Typecrafters

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Three years ago, a sixth grader walked up to our check out station, book in hand, and wanted to borrow the book.  He didn’t say a word, and my co-worker began giving him the traditional instructions: Open your planner, stamp the page, scan your barcode, and—-before she could finish he covered his ears and ran out of the library.  Juan was autistic and we did not know that because it was the beginning of the year, and of course, he looked like every other sixth grader. We learned to give him one instruction at a time, and to be very patient with him.  A few weeks later, he showed up at the computer lab, sat down and began to stare at the computer.  I went over to him to see what he was doing, asked him if he needed help and he stared at his lap."I’m here to do research."  "Ok," I said. "What kind of research?"  "Research.""What are you researching?""Research.""You are researching research?""Yes."At that point, I realized he didn’t have a pass, and I asked if his teacher knew he was in the library.  He didn’t answer, so I instructed him to go back to class and get a pass.  As soon as he left the room, I telephoned his teacher and told her that Juan wanted to do some research.  She sent him back to the library with a topic and three questions to answer.  He had been in the library, hearing other students talk about their research papers, and wanted to be just like them.  This year, on the last day of school, Juan came into the library all grown up and excited about entering high school.  He was way too cool to give us hugs or even high fives, but we had watched him bloom from a scared kid to a pretty capable learner.  Kind of makes it all worthwhile, don’t ya think?
Juan is not really his name. ;)
The above photo is one that I snapped this summer in the Louvre, and I chose it as a representation of how my preconceived ideas concerning how students learn might really look in their eyes.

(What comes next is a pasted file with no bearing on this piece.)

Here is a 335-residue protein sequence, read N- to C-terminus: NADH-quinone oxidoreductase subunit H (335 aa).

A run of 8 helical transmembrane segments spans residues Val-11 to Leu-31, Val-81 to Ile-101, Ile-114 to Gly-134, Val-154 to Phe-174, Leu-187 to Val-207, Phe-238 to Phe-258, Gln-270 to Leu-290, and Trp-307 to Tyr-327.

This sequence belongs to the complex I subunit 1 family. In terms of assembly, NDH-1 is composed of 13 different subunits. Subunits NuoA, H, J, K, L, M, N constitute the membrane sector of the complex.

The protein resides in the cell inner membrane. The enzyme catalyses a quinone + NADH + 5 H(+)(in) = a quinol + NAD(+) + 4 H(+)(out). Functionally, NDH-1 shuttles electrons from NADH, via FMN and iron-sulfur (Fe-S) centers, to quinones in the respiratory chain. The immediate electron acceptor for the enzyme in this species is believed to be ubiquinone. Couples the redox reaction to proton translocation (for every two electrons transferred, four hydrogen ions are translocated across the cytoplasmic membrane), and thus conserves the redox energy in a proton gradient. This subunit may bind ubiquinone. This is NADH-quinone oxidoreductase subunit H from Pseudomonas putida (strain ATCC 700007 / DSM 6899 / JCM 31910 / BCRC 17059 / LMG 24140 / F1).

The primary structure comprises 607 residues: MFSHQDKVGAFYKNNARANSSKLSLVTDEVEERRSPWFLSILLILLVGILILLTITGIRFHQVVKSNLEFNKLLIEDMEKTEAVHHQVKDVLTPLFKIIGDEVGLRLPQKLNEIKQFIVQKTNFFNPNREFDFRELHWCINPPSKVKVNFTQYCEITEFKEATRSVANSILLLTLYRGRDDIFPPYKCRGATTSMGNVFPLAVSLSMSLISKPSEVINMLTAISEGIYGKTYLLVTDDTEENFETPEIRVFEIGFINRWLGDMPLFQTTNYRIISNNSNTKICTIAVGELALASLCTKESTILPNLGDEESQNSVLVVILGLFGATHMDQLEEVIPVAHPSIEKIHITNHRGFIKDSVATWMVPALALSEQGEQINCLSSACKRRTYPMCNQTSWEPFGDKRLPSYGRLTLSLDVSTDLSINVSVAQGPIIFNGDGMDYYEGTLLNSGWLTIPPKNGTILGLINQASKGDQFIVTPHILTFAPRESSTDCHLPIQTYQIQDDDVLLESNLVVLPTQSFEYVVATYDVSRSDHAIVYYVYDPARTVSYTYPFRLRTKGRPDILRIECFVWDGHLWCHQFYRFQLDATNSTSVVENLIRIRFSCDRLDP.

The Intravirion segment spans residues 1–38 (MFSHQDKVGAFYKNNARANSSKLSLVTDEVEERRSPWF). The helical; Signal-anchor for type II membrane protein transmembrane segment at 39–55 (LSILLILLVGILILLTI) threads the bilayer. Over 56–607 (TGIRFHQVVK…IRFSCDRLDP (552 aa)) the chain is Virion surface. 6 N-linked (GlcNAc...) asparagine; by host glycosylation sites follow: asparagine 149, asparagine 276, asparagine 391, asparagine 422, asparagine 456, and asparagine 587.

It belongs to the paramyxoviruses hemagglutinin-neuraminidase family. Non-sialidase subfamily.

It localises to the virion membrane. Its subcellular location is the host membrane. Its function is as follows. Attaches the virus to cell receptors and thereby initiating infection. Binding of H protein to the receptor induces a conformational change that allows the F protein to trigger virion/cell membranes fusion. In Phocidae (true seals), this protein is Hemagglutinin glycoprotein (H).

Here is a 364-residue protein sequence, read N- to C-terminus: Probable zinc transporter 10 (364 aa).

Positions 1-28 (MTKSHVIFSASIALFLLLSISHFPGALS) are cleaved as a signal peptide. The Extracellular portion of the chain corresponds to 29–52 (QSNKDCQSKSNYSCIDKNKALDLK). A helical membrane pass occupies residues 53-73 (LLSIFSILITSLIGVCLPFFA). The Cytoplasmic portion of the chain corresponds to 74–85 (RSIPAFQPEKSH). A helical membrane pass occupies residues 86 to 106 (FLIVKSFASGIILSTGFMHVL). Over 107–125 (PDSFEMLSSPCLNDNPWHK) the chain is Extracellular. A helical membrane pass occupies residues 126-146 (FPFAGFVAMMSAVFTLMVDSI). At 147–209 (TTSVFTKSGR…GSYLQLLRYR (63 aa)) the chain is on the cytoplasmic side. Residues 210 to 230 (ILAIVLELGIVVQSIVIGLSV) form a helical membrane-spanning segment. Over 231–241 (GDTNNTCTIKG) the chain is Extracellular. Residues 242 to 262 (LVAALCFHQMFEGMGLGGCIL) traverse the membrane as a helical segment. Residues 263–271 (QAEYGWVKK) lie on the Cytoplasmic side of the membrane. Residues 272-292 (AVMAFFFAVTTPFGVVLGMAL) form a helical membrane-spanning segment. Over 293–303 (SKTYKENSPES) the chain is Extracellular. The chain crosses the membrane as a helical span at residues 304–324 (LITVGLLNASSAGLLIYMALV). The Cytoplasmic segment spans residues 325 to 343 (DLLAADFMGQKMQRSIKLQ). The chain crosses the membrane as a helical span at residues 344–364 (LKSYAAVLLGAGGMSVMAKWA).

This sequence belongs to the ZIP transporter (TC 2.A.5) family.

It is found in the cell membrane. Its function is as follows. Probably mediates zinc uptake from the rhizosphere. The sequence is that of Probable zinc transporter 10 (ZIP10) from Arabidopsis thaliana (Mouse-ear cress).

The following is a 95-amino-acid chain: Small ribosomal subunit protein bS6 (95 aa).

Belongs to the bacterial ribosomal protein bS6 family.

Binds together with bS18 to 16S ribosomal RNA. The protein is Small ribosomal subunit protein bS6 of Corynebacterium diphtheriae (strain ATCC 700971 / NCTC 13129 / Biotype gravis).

Three years ago, a sixth grader walked up to our check out station, book in hand, and wanted to borrow the book.  He didn’t say a word, and my co-worker began giving him the traditional instructions: Open your planner, stamp the page, scan your barcode, and—-before she could finish he covered his ears and ran out of the library. 

Juan was autistic and we did not know that because it was the beginning of the year, and of course, he looked like every other sixth grader. We learned to give him one instruction at a time, and to be very patient with him.  A few weeks later, he showed up at the computer lab, sat down and began to stare at the computer.  I went over to him to see what he was doing, asked him if he needed help and he stared at his lap.

"I’m here to do research." 
"Ok," I said. "What kind of research?" 
"Research."
"What are you researching?"
"Research."
"You are researching research?"
"Yes."

At that point, I realized he didn’t have a pass, and I asked if his teacher knew he was in the library.  He didn’t answer, so I instructed him to go back to class and get a pass.  As soon as he left the room, I telephoned his teacher and told her that Juan wanted to do some research.  She sent him back to the library with a topic and three questions to answer. 

He had been in the library, hearing other students talk about their research papers, and wanted to be just like them. 

This year, on the last day of school, Juan came into the library all grown up and excited about entering high school.  He was way too cool to give us hugs or even high fives, but we had watched him bloom from a scared kid to a pretty capable learner.  Kind of makes it all worthwhile, don’t ya think?

Juan is not really his name. ;)

The above photo is one that I snapped this summer in the Louvre, and I chose it as a representation of how my preconceived ideas concerning how students learn might really look in their eyes.

Filed under school libraries library libraries research methods middle school students Library Science MLS

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